Offers came flooding in. One from an editor I’ve never come across, (she has been following my progress over the years), others equally qualified to do any of the tasks I needed help with, some saying that if no offers of help came in they would give it a ‘shot’, others saying they would like to help but felt they weren’t qualified enough.

I’ve narrowed it down to three. If I need help, I know they will step up and do their very best for me without a second thought.

Being a ‘writer’ is like being part of a large family. Writer’s are unique in their willingness to help others succeed without being jealous of their success. We share knowledge, advice and encouragement with each other. We feel the successes and disappointments of others in their writing as well as their personal life. Yes, writer’s are special! Thank you, fellow writer’s :)

DJ

(c) DJ Stutley 2012

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Guest Blogger:

Let me introduce myself – my name is Detective Sergeant Scott Backer, and I’m the lead character in the Operation Series of  YA crime fiction thrillers by DJ Stutley. She’s been working on Operation Romeo Sierra since 2003… Will someone please tell her to get busy and get this case solved! I’ve been languishing in the depths of DJ’s computer for so long, that after 4 successful books, I feared she was not going to be able to continue our successful association.

Let me tell you where she went so wrong.

DJ was one of those writers who never made notes. The whole story unfolded in her mind as she wrote. When she began typing, with just the smallest spark of an idea, the story unfolded page by page. Even she had no idea what was going to happen in the next chapter. Don’t ask me how she did this, but she actually wrote the first 4 books in the Operation Series this way. Not one note on a scrap of paper anywhere!

Then in 2003, along came a real villain, who attacked her with a baseball bat because he wanted her car. Her injuries were significant – recovery was long and slow. By the time she sat down to work on Operation Romeo Sierra, the storyline had gone from her head. It was like she was reading it for the first time. She agonised over it for hundreds of hours, followed advice from numerous other authors and friends, before finally facing the awful possibility that she may never write again.

Fortunately her good friend and fellow author, Simon Higgins, suggested that she put Romeo away and write something new. So in typical DJ style, she had an idea, and started typing. This time she had a notepad beside her and jotted down any ideas that could be used in the story. To her surprise, she discovered that she was actually plotting! For the first time, she could see ahead, make notes and fill in the details. 6 weeks later, the first draft of Operation Uniform Echo was finished. 2 weeks later she sent it off to her writing mentor, Marg McAllister, who sent her an email saying ‘… you’re back!’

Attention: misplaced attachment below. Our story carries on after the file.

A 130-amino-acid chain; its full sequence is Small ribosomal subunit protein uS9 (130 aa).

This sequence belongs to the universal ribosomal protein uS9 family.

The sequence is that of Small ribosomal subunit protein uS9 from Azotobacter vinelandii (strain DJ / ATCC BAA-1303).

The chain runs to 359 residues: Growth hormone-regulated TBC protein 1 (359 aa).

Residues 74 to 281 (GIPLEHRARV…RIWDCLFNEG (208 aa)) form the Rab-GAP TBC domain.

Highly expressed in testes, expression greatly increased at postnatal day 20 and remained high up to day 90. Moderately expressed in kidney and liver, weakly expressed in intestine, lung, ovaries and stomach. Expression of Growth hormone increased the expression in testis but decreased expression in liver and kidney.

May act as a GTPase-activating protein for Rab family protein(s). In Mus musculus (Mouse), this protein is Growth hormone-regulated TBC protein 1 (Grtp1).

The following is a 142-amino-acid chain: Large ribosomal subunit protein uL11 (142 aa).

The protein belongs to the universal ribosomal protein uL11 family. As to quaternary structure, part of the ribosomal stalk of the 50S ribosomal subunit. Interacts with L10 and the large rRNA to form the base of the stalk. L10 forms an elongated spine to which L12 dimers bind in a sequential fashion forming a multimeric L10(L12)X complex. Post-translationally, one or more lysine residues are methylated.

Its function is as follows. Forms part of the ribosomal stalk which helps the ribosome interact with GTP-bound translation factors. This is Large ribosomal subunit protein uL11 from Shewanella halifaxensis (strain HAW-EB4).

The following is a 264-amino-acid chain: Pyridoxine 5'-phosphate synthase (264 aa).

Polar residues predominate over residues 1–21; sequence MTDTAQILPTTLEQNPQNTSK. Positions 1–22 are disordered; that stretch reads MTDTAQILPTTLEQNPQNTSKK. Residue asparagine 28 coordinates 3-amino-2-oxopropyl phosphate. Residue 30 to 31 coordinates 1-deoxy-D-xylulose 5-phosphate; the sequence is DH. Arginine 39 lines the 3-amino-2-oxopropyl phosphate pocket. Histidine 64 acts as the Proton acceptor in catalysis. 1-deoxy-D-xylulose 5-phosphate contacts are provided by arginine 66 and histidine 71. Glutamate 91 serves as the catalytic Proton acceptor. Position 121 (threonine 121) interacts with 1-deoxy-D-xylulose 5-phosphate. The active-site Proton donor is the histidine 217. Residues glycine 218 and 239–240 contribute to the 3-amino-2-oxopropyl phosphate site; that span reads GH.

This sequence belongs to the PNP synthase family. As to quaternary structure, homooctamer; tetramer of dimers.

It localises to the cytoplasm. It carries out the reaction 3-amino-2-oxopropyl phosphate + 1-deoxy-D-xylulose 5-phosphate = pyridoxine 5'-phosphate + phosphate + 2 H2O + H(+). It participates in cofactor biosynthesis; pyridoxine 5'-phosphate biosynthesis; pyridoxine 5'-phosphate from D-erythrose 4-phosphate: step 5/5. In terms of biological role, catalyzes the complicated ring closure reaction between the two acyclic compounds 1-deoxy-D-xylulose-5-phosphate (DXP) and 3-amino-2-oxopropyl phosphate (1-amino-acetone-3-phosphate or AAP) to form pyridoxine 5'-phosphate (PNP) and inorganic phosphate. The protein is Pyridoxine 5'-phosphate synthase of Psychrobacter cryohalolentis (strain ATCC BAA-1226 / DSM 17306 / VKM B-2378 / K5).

During the past 18months, DJ has been able to pick up the threads of Operation Romeo Sierra again and has managed to write 10 chapters. And I am excited to see how the case is looking :) She keeps telling everyone that Romeo will be finished by the end of the year. So come on, DJ – get busy! you’ve still got 5 chapters to go and  hours of editing and proofreading ahead of you, and half the year has gone.

Lesson to all you writers out there: take notes, notes and more notes. Don’t leave ideas in your head where they can be traumatised away, never to be thought of again.

Scott Backer (& DJ)

(c) DJ Stutley 2012

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The dreaded adverb: “ly” words. My editor at Tate, Megan, has this quote posted at the bottom of every email she sends:
“The adverb is not your friend.” —Stephen King

Megan pulled me up many times saying that I was ‘telling’ not showing the emotion behind the sentence.

That got me thinking… How many is too many ‘ly’ words? So I started doing some research and found that one ‘ly’ word in 300 is okay, but if you can write with even less than that, it shows a high level of professionalism.

One suggestion I came across was to do a ‘word search’ for ‘ly’ words and see how many times you’ve used them.

Here are some examples.

shouted angrily – if someone is shouting, that says they are angry.

admitted sadly – admitted is enough to show the emotion.

tiptoed silently – tiptoeing is pretty silent.

I hope you’ve found this helpful :)

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Tate Publishing (in the US) is keeping me busy. So far this month, I have done the final proofs for the print run of Operation Foxtrot Five, done the final edits of Operation Delta Bravo and done the final edits for my picture book – It Doesn’t Matter. Now it’s time to start working with the publicity department.

One thing that I’ve learned is that no matter how good you think your work is, there is always room for improvement. No matter where or who you are in the chain of production, there is always room for improvement.

For example, this is the third edition of Operation Foxtrot Five – which means that it has been edited by three different publishing companies since 2001. Each time it was edited, the manuscript became tighter and tighter, and I was given the chance to update and modernise it a little.

Everyone needs their work given the once-over by an editor. An editor is invaluable when it come down to producing professional product. Listen to your editor, consider their advice carefully, and pick your battles. Don’t challenge every change they suggest, there must be a reason for what they are suggesting. Negotiate if you feel strongly and put your point-of-view out there. A good editor will listen and work with you to find a compromise.